The selected pieces do not necessarily reflect the views of Javier Solana and ESADEgeo. The summaries above may include word-for-word excerpts from their respective pieces. 

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ESADEgeo Daily Digest, 23/04/2019

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Financial Times – Gideon Rachman / A new era requires an optimistic new model in Japan

  • Japanese Prime Minister Shinzo Abe hopes to use the new Reiwa imperial era, which will begin on May 1 when Crown Prince Naruhito ascends to the imperial throne, to inject new dynamism into Japan. The success or failure of his efforts will affect the whole world.
  • For Abe, the issues of international resilience and domestic revival are intimately connected. To address Japan’s shrinking population, the Abe government has encouraged immigration. But even the modest measures taken have proved controversial in a country that treasures its cultural homogeneity.
  • Abe is preparing Japan for any future struggle with China. His government has reinterpreted the country’s constitution to allow Japan’s military to fight alongside the US, should US forces be attacked. Defense spending is also rising. And Japan is doing its utmost to cultivate relations with India.
  • Although Abe’s political roots are in Japanese nationalism, he is intelligent enough to understand that in modern Japan a nationalist needs to be an internationalist, building alliances and international links that will allow Japan to thrive, even as China rises.

European Council on Foreign Relations – Ivan Krastev, Mark Leonard & Susi Dennison / What Europeans really want: Five myths debunked

  • The 2019 European Parliament election will be radically different from the tales in the headlines: it will not be a referendum on migration. The big divide is not ‘open Europe’ versus ‘closed nation states’ but between status quo and change.
  • New ECFR/YouGov research reveals huge fluidity in current voting intentions: 70 percent of Europeans certain to vote are yet to make their choice. Nearly 100m swing voters are up for grabs.
  • There is no single issue on voters’ minds; indeed, many are more worried about emigration than immigration. And many are more concerned about: Islamic radicalism (87m, 22 percent of the EU voting population); the rise of nationalism (45m, 11 percent); and the economy (63m, 16 percent).
  • Just under 59m highlight migration as one of the top threats to Europe: only 15 percent of the EU voting population.

The New York Times – Somini Sengupta / Global wealth gap would be smaller today without climate change, study finds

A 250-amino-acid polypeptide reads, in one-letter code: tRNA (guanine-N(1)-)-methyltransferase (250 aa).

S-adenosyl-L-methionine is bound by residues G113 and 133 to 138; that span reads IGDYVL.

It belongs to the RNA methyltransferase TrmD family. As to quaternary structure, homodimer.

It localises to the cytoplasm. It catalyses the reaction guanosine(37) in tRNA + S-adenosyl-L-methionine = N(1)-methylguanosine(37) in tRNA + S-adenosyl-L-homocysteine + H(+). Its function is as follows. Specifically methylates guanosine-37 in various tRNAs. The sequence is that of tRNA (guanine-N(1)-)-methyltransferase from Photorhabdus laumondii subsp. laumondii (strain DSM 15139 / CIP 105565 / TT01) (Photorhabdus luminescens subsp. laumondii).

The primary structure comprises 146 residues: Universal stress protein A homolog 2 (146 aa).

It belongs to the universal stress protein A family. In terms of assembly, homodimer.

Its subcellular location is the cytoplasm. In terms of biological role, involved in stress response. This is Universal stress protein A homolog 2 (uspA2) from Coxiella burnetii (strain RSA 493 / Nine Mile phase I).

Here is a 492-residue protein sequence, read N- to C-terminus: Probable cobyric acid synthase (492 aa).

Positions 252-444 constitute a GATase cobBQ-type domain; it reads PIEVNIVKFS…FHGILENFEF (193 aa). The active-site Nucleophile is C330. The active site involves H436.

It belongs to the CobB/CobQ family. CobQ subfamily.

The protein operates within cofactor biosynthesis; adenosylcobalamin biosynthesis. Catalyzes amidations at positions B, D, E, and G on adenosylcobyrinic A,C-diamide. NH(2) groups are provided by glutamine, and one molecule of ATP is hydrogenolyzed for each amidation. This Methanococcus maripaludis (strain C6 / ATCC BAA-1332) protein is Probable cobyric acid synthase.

• Climate change creates winners and losers. Norway is among the winners; Nigeria among the losers. Those are the stark findings of a paper by two Stanford University professors who have tried to quantify the impact of rising greenhouse gas emissions on global inequality.
  • Inequality among nations, which has come down a lot in recent decades, would have declined far faster had climate change not been in the mix. The study estimates that the gap in per capita income in the richest and poorest countries is 25 percentage points larger than it would have been without climate change.
  • Between 1961 and 2000, climate change dampened per capita incomes in the world’s poorest countries by between 17 percent and 30 percent. Among the countries hardest hit were also some of the largest. India, for instance, would have been 30 percent richer without climate change.
  • Countries in temperate zones, including China and the US, did not feel much of an effect, the study said.

Foreign Affairs – George Packer / The longest wars: Richard Holbrooke and the decline of American power

  • One of the most celebrated diplomats of his generation, Richard Holbrooke helped normalize US relations with China; served as US ambassador to a newly reunified Germany and then to the United Nations; and, most famously, negotiated the 1995 Dayton peace agreement that ended the war in Bosnia. But he began and ended his career struggling with how to resolve two American wars: first in Vietnam, then in Afghanistan.

The selected pieces do not necessarily reflect the views of Javier Solana and ESADEgeo. The summaries above may include word-for-word excerpts from their respective pieces. 

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ESADEgeo Daily Digest, 22/04/2019

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Vox – Alex Ward / A comedian just became Ukraine’s next president

  • Ukrainians on Sunday overwhelmingly voted to make Volodymyr Zelensky, a famous comedian, their next president. According to exit polls, Zelensky won a staggering 73 percent of the vote, and incumbent Petro Poroshenko conceded the race.
  • Zelensky – who has no prior political experience – struck a populist, anti-corruption message during the campaign that resonated with millions of Ukrainians suffering from poverty and government graft. Ukraine is still among Europe’s poorest countries, if not the poorest.